The Inter-Agency Standing Committee (the global coordination body, with representation of all international humanitarian organisations) has defined a ‘disaster’ as ‘a serious disruption of the functioning of a community or a society causing widespread human, material, economic or environmental losses which exceed the ability of the affected community or society to cope using its own resources’.[10] In other words, the impact of natural disasters is a function of both the severity of the natural hazard and the capacity of the population to deal with it. One analyst noted, for example, that a citizen of Haiti had an 8 percent chance of dying in violent shaking during the January 2010 earthquake, while a person living in Chile had only a 0.01 percent chance of dying, even though the February 2010 Chilean earthquake released 400 times more energy than the Haitian earthquake.[11]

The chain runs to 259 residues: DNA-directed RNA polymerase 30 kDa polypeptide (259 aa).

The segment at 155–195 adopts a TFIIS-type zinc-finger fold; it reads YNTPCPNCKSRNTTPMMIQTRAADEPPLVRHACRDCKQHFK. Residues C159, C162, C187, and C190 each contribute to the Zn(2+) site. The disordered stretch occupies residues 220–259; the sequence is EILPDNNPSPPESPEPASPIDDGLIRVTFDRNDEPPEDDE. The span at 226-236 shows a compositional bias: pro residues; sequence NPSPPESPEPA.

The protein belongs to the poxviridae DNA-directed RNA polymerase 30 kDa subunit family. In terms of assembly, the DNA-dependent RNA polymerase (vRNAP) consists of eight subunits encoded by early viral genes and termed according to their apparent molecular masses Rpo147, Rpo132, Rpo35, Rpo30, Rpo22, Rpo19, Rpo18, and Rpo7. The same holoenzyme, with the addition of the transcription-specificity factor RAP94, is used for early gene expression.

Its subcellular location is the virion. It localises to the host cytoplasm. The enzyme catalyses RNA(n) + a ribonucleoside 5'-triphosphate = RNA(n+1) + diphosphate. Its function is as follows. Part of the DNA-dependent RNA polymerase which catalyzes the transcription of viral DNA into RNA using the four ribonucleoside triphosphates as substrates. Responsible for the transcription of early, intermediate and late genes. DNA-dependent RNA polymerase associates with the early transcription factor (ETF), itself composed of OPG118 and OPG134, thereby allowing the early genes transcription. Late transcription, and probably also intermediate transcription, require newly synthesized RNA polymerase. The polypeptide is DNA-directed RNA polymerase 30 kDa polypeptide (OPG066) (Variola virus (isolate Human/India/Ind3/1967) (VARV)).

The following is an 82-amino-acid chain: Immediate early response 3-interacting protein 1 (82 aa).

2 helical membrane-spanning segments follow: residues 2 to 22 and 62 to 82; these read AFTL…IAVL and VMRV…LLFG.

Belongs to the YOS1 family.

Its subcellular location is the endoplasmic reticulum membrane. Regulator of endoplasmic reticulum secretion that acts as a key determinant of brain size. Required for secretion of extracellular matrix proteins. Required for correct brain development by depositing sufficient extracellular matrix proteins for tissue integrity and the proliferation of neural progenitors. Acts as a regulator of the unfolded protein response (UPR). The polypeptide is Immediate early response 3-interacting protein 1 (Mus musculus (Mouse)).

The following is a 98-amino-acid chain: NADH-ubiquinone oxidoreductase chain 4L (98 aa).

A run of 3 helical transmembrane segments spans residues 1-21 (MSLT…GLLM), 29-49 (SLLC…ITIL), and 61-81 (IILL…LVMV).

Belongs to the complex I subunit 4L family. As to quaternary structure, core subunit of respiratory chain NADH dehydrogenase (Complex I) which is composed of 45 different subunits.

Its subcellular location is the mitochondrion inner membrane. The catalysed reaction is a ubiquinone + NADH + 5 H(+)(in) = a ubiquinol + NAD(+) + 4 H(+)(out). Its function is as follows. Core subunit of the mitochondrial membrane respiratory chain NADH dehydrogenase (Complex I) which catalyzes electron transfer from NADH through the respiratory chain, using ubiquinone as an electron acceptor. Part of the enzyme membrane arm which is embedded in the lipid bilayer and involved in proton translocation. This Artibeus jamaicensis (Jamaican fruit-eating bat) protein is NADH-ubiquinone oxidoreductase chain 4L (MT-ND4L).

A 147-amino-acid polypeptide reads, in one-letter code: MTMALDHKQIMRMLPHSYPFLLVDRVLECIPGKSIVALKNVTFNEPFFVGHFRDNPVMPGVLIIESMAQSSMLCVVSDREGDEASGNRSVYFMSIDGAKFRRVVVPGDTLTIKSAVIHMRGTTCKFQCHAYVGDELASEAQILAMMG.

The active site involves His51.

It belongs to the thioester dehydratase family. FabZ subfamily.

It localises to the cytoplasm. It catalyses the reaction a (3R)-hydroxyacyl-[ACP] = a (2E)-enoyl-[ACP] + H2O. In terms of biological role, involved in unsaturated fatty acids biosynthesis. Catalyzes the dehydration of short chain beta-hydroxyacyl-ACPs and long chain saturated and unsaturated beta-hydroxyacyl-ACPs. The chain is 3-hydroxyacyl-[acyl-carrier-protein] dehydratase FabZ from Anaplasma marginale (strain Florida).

Most attention and media coverage focuses on mega-disasters—such as the Japan earthquake of 2011 or the Pakistan floods of 2010—but the fact is that 90 percent of disasters cause fewer than 50 casualties,[12] and (although there is no research on this) it seems likely that the cumulative effect of small disasters could be considerable on communities. The concentration of attention on mega‑disasters is paralleled by funding trends. More than 95.56 percent of international disaster funding in 2010 went to only two emergencies—the Haitian earthquake and the Pakistani floods—while the remaining 3.54 percent of humanitarian funds was shared between 54 other disasters. The other 317 recorded disasters received no international funding, or at least were not included in the UN’s Financial Tracking System.[13]